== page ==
If the opponent gets stressed with possession, at some point they will try something new than going from side to side, so that is where, first of all, the midfielders must be extremely alert to go and steal the ball, looking to anticipate it or mark the ball receiver closely, so he doesn’t spin and preferably he forces him to restart the attack with a back-pass.

As long as the ball rolls towards the middle, midfielders are the first, but this does not take responsibility away from the central defenders or the full-backs/wingers in the same way. If the ball is played in front of them, they must be just as aggressive to steal. The point of a middle block is not to wait for them directly in the box and clear crosses and fill the penalty area, but to make defensive traps so that the players wait for the right chance to go out and make tackles.

Westerlo prefers to be zonal in their approach to win the ball back, that’s for sure. One of the most important things in their defensive game is the second ball actions, where the midfielders are very attentive to hardly win the ball and make counterattacks with movements into space up-front, especially from Dorgeles Nene and Lyle Foster who combine in a great way in attack.

The Westerlo issues come from when they can’t stop certain speeds of some teams. If the block manages to spin fast or progress through and the triggers are not well timed by the players, they run into problems in this case. But it’s not just that, in fact, the main problem comes in the way they defend crosses to the box. The centre-backs have really been underperforming in this aspect which in many cases, lose track of the unmarking movements of the rivals. As soon as the rival cross is prepared, danger exists for Westerlo.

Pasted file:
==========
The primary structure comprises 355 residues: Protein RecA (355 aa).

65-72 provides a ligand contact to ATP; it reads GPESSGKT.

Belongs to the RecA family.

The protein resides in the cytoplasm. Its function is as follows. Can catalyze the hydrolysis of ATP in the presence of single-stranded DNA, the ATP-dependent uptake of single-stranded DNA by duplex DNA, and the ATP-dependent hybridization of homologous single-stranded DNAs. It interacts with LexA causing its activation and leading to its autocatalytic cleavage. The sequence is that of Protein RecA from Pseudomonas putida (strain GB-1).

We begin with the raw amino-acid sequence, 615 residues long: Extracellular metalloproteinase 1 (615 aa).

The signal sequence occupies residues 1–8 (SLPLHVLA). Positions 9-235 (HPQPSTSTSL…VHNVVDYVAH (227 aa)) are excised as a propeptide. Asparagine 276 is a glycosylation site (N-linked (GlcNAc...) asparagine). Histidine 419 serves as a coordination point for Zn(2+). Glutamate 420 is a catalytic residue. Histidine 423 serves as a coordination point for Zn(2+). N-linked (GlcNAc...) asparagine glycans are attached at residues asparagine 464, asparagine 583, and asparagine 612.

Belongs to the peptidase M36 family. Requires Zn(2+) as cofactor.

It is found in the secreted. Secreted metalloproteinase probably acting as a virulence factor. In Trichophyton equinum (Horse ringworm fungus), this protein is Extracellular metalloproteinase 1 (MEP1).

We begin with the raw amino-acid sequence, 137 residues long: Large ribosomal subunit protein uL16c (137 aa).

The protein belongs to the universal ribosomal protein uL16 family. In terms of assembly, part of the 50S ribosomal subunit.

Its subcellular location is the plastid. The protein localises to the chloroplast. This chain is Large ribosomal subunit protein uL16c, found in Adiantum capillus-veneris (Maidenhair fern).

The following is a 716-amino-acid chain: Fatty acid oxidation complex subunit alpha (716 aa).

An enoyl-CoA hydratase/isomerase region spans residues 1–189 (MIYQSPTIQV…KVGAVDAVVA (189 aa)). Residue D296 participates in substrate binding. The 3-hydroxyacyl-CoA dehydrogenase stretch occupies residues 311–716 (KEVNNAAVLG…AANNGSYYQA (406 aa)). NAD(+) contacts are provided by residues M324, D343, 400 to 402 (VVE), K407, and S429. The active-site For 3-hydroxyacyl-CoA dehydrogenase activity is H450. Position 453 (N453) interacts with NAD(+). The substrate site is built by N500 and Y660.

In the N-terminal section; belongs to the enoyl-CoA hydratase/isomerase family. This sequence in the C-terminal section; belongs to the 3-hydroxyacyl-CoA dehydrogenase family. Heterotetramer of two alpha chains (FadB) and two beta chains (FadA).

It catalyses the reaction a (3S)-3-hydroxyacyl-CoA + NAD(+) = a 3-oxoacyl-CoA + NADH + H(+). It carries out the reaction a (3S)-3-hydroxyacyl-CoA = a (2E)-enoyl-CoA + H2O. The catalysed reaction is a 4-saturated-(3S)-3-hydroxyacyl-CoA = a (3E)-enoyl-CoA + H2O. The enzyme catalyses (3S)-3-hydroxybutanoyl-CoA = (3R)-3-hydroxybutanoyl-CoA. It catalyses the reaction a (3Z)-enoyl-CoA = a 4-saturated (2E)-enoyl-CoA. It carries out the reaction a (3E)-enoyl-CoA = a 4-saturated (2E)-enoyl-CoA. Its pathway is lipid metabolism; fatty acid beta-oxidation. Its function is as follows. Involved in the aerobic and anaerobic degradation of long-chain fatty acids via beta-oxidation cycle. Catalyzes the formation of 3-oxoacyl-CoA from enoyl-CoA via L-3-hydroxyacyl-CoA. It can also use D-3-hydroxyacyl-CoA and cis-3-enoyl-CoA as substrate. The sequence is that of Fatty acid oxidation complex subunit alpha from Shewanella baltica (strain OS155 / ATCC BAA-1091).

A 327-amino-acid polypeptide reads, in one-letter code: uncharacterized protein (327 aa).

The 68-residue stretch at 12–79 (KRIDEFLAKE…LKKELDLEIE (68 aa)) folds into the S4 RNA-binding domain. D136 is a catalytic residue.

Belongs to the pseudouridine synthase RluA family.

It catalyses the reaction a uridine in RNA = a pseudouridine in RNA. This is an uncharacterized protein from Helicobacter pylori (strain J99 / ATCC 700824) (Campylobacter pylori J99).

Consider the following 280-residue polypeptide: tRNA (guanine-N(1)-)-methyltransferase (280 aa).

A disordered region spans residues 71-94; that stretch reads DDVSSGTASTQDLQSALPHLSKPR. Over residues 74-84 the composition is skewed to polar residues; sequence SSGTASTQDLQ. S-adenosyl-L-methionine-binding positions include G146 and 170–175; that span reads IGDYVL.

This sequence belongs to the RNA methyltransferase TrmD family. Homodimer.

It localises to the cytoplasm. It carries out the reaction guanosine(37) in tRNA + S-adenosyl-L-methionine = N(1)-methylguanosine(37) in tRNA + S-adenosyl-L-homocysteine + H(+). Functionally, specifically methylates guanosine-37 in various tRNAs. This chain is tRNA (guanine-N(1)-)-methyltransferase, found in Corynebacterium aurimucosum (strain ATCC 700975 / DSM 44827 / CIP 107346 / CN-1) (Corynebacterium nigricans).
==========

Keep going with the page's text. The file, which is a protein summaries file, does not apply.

In addition, there are also problems for the central defenders, especially to cover space and their timing to close angles are not very good at all.

The image below shows us how little aggressive they are to defend it. Two players are close to the rival striker, who later attacks the near post looking for the cross and remains unmarked at all times. This is a sequence that happens over and over again in different Westerlo games, where they have lost a lot of points for it.

Soaking up the pressure and Plan B

Westerlo attacks in a very mobile, fun and interesting way. With several movements executed especially in the attacking front between wingers/full-backs/forwards and on occasion, midfielders who also support the construction of dangerous plays in the last third.

But what they are looking for in the early stages of the build-up is even more interesting, trying to absorb the pressure and then looking to play on the wings. They play quite a wide positioning which after the first pass to a full-back, the idea is then to play inside and turn the game forward quite quickly. Westerlo looks to create chances playing under a 4-4-2 or 4-2-3-1 which has wide-wingers, inverted full-backs and a very mobile player up-front who is always exchanging channels.

Westerlo, with its rather wide starting position, seeks to play directly with one of the full-backs, who have several plans to get out of the pressure exerted on him. The first is with a 1-2 combination from outside to inside with a midfielder, which is the main idea, but they can also go out with long balls to their own channel, as well as depending on their creativity of dribbling or ball-carrying, something that has been seen a lot, for example, on De Cuyper, the left-back.

However, when the central defender wants to play the ball, a responsibility that is also main in the first passes of the Westerlo build-up, they try to wait for the pressure, with the wide full-back doing the work of stretching the rival block and that once and for all, the ball is played to one of the midfielders, who are mobile to raise and lower their position in search of the ball.

Jonas de Roeck at Westerlo 22/23 - scout report

They are not shy about playing the ball inside their box under pressure from their opponents, in fact, it is something they look for regularly so when progress is made, they are quicker to reach the last third without too much trouble and a lot of pace.

However, teams are smart to recreate a plan in which they are not attracted to them having the pressure on top so they have plenty of room if they can progress through the thirds of the pitch.